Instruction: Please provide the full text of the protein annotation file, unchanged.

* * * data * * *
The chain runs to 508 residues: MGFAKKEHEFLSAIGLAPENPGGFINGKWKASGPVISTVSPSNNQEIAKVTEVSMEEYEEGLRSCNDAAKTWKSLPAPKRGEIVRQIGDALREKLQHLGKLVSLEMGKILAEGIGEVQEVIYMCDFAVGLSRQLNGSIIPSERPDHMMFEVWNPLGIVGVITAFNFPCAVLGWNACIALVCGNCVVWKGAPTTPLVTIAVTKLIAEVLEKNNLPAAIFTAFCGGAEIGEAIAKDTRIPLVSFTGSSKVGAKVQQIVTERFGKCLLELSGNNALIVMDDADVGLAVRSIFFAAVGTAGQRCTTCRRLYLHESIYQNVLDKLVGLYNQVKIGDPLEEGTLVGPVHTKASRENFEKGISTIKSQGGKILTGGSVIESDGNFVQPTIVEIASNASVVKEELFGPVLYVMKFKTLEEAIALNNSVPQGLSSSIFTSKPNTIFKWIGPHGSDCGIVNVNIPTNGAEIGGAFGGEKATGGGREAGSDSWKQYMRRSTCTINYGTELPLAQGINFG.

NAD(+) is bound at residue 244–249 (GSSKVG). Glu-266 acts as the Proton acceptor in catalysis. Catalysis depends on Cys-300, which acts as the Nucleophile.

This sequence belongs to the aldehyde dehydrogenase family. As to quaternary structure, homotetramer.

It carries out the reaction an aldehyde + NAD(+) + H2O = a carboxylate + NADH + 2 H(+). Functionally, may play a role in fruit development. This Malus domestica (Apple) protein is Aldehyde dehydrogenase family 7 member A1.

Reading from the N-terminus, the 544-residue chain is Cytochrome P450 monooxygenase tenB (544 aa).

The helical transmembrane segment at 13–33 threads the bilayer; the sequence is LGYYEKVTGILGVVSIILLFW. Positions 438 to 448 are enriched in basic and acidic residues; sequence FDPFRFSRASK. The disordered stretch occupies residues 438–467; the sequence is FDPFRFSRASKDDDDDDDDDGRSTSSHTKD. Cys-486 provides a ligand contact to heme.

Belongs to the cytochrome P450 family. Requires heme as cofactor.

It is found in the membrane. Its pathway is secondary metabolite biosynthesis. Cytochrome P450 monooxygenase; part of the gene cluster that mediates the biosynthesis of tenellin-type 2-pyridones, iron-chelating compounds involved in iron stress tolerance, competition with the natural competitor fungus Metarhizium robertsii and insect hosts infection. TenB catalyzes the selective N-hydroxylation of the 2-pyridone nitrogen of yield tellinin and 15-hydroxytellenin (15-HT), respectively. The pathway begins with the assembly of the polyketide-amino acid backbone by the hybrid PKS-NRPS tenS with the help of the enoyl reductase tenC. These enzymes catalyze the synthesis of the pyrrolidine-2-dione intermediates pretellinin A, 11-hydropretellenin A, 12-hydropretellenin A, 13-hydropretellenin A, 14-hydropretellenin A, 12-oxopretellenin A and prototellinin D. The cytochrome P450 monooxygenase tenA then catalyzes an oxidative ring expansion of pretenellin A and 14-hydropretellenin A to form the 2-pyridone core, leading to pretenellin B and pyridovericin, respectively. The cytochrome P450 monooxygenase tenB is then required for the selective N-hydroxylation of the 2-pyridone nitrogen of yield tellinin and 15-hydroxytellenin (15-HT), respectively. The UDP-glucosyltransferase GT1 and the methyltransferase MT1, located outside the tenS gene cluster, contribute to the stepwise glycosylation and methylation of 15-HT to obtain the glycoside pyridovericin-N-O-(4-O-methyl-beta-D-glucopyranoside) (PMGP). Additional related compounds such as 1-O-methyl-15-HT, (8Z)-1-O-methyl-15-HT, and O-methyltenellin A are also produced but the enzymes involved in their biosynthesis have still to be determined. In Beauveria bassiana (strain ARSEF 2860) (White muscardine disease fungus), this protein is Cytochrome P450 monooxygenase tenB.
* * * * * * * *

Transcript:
The chain runs to 508 residues: MGFAKKEHEFLSAIGLAPENPGGFINGKWKASGPVISTVSPSNNQEIAKVTEVSMEEYEEGLRSCNDAAKTWKSLPAPKRGEIVRQIGDALREKLQHLGKLVSLEMGKILAEGIGEVQEVIYMCDFAVGLSRQLNGSIIPSERPDHMMFEVWNPLGIVGVITAFNFPCAVLGWNACIALVCGNCVVWKGAPTTPLVTIAVTKLIAEVLEKNNLPAAIFTAFCGGAEIGEAIAKDTRIPLVSFTGSSKVGAKVQQIVTERFGKCLLELSGNNALIVMDDADVGLAVRSIFFAAVGTAGQRCTTCRRLYLHESIYQNVLDKLVGLYNQVKIGDPLEEGTLVGPVHTKASRENFEKGISTIKSQGGKILTGGSVIESDGNFVQPTIVEIASNASVVKEELFGPVLYVMKFKTLEEAIALNNSVPQGLSSSIFTSKPNTIFKWIGPHGSDCGIVNVNIPTNGAEIGGAFGGEKATGGGREAGSDSWKQYMRRSTCTINYGTELPLAQGINFG.

NAD(+) is bound at residue 244–249 (GSSKVG). Glu-266 acts as the Proton acceptor in catalysis. Catalysis depends on Cys-300, which acts as the Nucleophile.

This sequence belongs to the aldehyde dehydrogenase family. As to quaternary structure, homotetramer.

It carries out the reaction an aldehyde + NAD(+) + H2O = a carboxylate + NADH + 2 H(+). Functionally, may play a role in fruit development. This Malus domestica (Apple) protein is Aldehyde dehydrogenase family 7 member A1.

Reading from the N-terminus, the 544-residue chain is Cytochrome P450 monooxygenase tenB (544 aa).

The helical transmembrane segment at 13–33 threads the bilayer; the sequence is LGYYEKVTGILGVVSIILLFW. Positions 438 to 448 are enriched in basic and acidic residues; sequence FDPFRFSRASK. The disordered stretch occupies residues 438–467; the sequence is FDPFRFSRASKDDDDDDDDDGRSTSSHTKD. Cys-486 provides a ligand contact to heme.

Belongs to the cytochrome P450 family. Requires heme as cofactor.

It is found in the membrane. Its pathway is secondary metabolite biosynthesis. Cytochrome P450 monooxygenase; part of the gene cluster that mediates the biosynthesis of tenellin-type 2-pyridones, iron-chelating compounds involved in iron stress tolerance, competition with the natural competitor fungus Metarhizium robertsii and insect hosts infection. TenB catalyzes the selective N-hydroxylation of the 2-pyridone nitrogen of yield tellinin and 15-hydroxytellenin (15-HT), respectively. The pathway begins with the assembly of the polyketide-amino acid backbone by the hybrid PKS-NRPS tenS with the help of the enoyl reductase tenC. These enzymes catalyze the synthesis of the pyrrolidine-2-dione intermediates pretellinin A, 11-hydropretellenin A, 12-hydropretellenin A, 13-hydropretellenin A, 14-hydropretellenin A, 12-oxopretellenin A and prototellinin D. The cytochrome P450 monooxygenase tenA then catalyzes an oxidative ring expansion of pretenellin A and 14-hydropretellenin A to form the 2-pyridone core, leading to pretenellin B and pyridovericin, respectively. The cytochrome P450 monooxygenase tenB is then required for the selective N-hydroxylation of the 2-pyridone nitrogen of yield tellinin and 15-hydroxytellenin (15-HT), respectively. The UDP-glucosyltransferase GT1 and the methyltransferase MT1, located outside the tenS gene cluster, contribute to the stepwise glycosylation and methylation of 15-HT to obtain the glycoside pyridovericin-N-O-(4-O-methyl-beta-D-glucopyranoside) (PMGP). Additional related compounds such as 1-O-methyl-15-HT, (8Z)-1-O-methyl-15-HT, and O-methyltenellin A are also produced but the enzymes involved in their biosynthesis have still to be determined. In Beauveria bassiana (strain ARSEF 2860) (White muscardine disease fungus), this protein is Cytochrome P450 monooxygenase tenB.